Then Gretchen finds the ring and it’s all over. She goes back upstairs and says she’s “tagging out” of their relationship and it cuts to a split-screen while Gretchen breaks it off. It’s obvious but effective symbolism as the two are miles apart emotionally as neither one of them wants to take the necessary steps to either change their behavior, in the case of Jimmy, or be completely honest, in the case of Gretchen. Jimmy is stunned that he couldn’t downgrade the situation from DEFCON 1 with couple of drinks and Gretchen is stunned that Jimmy feels strongly enough about her to propose. It’s a classic example of two people with two different conceptions of their relationship and it blows up in their face.

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Meanwhile, Lindsay and Edgar are also facing obstacles in the way of their contentment. Lindsay spends the day with Paul out of guilt for her affair: She rides with him on his tandem recumbent bike, she accompanies him as he flies his model airplane, she listens to him talk about home brewing, and goes stargazing with him and his telescope. The subplot solidifies Paul as a nice, nerdy guy who has legitimate affection for Lindsay and Lindsay as someone who is completely different from Paul, but also has some affection for him anyway. It’s telling that Lindsay genuinely enjoys the day she spent with Paul, but still doesn’t have the heart to tell him about her adultery and is pulled away by a text message from Gretchen at the last minute. Anderson effectively lays out their marriage at their best, even though it’s on its last legs.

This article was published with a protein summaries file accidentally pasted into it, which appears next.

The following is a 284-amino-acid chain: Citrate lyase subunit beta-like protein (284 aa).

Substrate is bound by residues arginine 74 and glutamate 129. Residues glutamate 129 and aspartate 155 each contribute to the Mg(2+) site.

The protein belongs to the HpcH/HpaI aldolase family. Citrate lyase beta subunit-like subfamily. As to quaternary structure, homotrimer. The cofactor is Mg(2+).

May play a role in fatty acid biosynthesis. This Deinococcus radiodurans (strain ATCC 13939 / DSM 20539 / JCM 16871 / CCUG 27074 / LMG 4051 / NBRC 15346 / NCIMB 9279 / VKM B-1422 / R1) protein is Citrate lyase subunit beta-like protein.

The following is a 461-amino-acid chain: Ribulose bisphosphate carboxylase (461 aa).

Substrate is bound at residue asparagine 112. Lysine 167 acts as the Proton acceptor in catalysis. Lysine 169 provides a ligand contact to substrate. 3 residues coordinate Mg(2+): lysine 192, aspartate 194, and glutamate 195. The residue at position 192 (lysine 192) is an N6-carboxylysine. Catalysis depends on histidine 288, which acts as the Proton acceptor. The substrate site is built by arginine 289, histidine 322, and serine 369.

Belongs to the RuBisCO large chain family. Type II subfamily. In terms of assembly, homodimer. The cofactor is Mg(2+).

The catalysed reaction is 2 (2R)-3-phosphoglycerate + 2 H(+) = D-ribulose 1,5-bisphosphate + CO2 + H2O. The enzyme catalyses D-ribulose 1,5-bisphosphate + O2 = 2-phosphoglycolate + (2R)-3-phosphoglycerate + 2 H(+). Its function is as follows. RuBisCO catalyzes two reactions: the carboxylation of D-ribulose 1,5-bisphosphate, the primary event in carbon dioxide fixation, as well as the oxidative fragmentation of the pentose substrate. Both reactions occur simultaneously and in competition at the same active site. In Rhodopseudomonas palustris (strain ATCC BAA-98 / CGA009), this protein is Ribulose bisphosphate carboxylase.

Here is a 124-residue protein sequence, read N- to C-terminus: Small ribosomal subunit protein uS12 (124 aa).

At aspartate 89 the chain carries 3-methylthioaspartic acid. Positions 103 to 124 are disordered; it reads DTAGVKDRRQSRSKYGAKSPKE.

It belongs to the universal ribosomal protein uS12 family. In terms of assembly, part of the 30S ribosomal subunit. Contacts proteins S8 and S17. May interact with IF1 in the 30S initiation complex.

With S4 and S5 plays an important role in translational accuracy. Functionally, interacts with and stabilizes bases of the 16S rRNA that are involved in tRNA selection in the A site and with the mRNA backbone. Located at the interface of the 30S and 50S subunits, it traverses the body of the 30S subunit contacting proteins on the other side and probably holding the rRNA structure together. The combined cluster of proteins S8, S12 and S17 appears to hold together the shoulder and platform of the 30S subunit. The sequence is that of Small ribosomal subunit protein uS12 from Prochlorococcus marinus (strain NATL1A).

Finally, poor Edgar has to deal with the cruel bureaucracy at the V.A. just to get medication for his PTSD. The caseworker (Tim Bagley) he’s assigned superficially sympathizes with Edgar’s plight, but passes the buck off to Jimmy claiming that he should be paying for Edgar’s medication and, worse, that Edgar is suffering from “Domestic Civilian Transference Syndrome by Proxy” just to get him off the V.A.’s back. Jimmy sends Edgar right back to the V.A. only for them to refuse again to pay for his medication because he lives in Silverlake with Jimmy. It’s a funny C-story but it’s also an unsparing critique of the government’s indifference to the plight of veterans. It’s hard not to feel terrible for Edgar who all but begs his caseworker for meds so he can have a good night’s sleep.